In the world of strange jobs, the occupation of film director is a particularly curious one. For every year of filmmaking (and editing and promoting) and frantic activity, there’s bound to be a year or two of relative quiet. Charles Stone III is neither the newest hot filmmaker on the block like Hustle and Flow‘s Craig Brewer nor an exalted and thoroughly over-extended veteran like Spielberg, Scorsese or Soderbergh. Instead, Stone, the director of Drumline and 2004’s Mr. 3000, is another guy looking to parlay his strong youthful work into a lengthy feature career.
With no new feature on the near horizon, Stone will have time to speak on Duke campus this Friday, Jan. 13 and ponder another strange fact of our existence: Black History Month. That month is February, of course, but for all practical purposes the observance of Martin Luther King’s birthday is the kickoff, at Duke and elsewhere. Also appearing this weekend is Harry Belefonte, who will speak at 3 p.m. Sunday at the Duke Chapel as part of the university’s King festivities.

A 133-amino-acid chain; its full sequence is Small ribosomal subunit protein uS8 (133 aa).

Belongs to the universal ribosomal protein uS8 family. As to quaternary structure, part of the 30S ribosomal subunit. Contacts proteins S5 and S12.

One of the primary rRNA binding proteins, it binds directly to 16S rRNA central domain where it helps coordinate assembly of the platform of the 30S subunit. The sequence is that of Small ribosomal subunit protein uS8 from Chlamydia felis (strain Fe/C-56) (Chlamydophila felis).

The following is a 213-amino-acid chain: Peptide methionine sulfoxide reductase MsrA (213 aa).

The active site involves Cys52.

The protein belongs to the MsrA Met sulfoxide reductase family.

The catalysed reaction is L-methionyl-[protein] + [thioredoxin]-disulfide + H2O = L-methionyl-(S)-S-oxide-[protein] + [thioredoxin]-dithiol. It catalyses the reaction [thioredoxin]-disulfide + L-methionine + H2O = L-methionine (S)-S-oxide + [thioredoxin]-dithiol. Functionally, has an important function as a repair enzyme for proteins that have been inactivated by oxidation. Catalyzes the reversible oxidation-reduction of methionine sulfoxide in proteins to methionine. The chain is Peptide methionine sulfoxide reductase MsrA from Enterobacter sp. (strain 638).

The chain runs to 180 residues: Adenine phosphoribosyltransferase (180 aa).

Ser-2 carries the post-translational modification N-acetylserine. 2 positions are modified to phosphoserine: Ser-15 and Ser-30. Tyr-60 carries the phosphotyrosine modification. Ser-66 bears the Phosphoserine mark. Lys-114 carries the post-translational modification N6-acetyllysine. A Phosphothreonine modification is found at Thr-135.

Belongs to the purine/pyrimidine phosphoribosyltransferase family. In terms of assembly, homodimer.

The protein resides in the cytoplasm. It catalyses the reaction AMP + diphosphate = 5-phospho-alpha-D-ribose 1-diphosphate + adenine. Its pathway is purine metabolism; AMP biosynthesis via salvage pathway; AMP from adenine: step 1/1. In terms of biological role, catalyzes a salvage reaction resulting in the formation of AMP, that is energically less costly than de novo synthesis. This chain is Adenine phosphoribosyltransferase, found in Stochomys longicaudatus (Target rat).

Stone admits to some mixed feelings about Black History Month and plans to address them in his presentation at the Richard White Lecture Hall, a talk that will include clips of his work. “I’ll be discussing my work and how it’s perceived in a world where things are so divided and marginalized,” he said in a recent telephone interview from his home in the Clinton Hill section of Brooklyn.
“An example [of this marginalization] is me being referred to as a black filmmaker rather than a filmmaker. And that goes into what we call Black History Month. There are pros to having this period to study and celebrate, but it’s not American history, it’s black history. It’s like white people are saying, ‘Y’all have a month to do whatever you want.’”